Considering the full moon this evening, this seemed like the perfect time to kickstart your celestial vacation planning. 2016 stargazing has commenced! Mark your calendars for all of 2016's celestial events and do yourself a favor by visiting one of these special stargazing destinations in the USA.
1. Kitt Peak National Observatory, Arizona
The Kitt Peak National Observatory boasts the world’s largest collection of optical telescopes, making it the perfect destination for stargazing. The Sonoran Desert is renowned for stargazing–astronomers and amateurs alike can enjoy the night sky in this beautiful observatory.
2. Cherry Springs State Park, PA
This 82-acre state park in Pennsylvania is a haven for both amateur and professional astronomers. It’s considered one of the “darkest” places east of the Mississippi (which in this case is a good thing!) and was certified by the International Dark-Sky Association as a place of exceptional nighttime beauty. The Nighttime Viewing Area across from the official observation field is open all the time for your viewing pleasure.
3. Big Bend National Park, TX
This massive park in the wilds of West Texas is not only a remote viewing area for star-gazers, but the park has gone to great lengths to maintain their status as an IDA park including changing the lighting to shielded LEDs. Fodor’s recommends winter as the best time for gazing here, since the nights are longer and there are fewer clouds.
4. Natural Bridges National Monument , UT
The Natural Bridges National Park in Utah was the first IDA-certified park and is said to have some of the darkest skies in the world with almost zero light pollution. Of the three natural “bridges” (you can’t actually walk or drive on them), Owachomo (pictured) is the easiest to hike to and provides the best “frame” for photos like this of the Milky Way.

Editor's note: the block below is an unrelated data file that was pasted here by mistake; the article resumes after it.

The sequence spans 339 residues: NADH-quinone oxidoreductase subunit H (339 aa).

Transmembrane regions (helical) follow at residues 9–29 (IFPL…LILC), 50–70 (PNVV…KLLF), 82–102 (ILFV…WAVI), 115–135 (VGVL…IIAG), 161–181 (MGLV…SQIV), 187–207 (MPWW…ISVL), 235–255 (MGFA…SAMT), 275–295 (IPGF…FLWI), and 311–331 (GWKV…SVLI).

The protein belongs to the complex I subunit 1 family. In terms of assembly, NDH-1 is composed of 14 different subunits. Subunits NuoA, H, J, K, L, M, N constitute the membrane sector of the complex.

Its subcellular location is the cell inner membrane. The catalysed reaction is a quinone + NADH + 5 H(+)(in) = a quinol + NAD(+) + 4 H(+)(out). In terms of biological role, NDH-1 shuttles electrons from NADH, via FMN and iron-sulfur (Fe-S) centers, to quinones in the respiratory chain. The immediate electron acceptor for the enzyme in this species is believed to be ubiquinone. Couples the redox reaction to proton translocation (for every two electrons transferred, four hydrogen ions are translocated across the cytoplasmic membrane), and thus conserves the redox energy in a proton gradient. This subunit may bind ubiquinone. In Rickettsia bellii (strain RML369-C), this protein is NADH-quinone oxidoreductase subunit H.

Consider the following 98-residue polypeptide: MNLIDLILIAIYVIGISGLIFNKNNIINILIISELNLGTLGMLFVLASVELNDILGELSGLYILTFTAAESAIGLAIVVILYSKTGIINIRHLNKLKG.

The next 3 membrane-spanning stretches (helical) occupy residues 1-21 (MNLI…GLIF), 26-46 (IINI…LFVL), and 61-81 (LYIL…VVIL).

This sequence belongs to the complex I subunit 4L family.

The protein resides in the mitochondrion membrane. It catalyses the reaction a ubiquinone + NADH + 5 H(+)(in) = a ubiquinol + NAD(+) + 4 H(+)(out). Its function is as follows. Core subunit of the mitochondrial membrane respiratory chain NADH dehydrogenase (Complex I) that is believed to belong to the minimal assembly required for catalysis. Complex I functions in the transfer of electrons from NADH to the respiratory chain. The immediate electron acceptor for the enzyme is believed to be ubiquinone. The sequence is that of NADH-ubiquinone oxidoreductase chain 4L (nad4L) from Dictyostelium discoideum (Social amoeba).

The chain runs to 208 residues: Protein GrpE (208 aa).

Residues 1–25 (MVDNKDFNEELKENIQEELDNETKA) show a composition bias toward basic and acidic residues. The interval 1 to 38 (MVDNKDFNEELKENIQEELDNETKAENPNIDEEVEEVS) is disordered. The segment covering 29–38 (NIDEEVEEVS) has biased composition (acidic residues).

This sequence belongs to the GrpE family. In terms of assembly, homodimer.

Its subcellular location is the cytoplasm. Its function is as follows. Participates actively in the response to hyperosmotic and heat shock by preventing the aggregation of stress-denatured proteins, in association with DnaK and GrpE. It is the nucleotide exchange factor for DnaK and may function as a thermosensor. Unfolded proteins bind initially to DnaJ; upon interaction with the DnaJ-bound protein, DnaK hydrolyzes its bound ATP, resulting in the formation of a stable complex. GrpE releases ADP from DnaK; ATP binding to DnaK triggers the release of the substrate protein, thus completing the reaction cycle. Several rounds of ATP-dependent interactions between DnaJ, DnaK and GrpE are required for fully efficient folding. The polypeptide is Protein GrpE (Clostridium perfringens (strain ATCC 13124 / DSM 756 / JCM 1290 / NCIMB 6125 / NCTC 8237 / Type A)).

6. The Headlands, MI
This Michigan park on the Straits of Mackinac is one of the darkest spots in the eastern U.S., where you not only can see thousands of stars, but also sometimes the Northern Lights. The Dark Sky Discovery Trail, added in 2012, takes you directly from the entrance of the park to the official viewing area on a one-mile paved path.
7. Blue Ridge Observatory and Star Park, NC
The first IDA park in the southeast, this observatory is nestled in the Blue Ridge Mountains of North Carolina. The observatory is part of Mayland Community College, which is committed to limiting light pollution in the region.
8. Big Pine Key, FL
Although much of the sunshine state’s humidity and light pollution prevent such nighttime views, Big Pine Key which is 100 miles south of Miami is known for its clear skies. It is one of the only places in the U.S. to see the Southern Cross constellation, which is visible in winter. The Southern Cross Astronomy Society (one of the oldest astronomical societies in the west) throws a Winter Star Party every year, which is the perfect gathering for aspiring astrophotographers.
9. Griffith Observatory, CA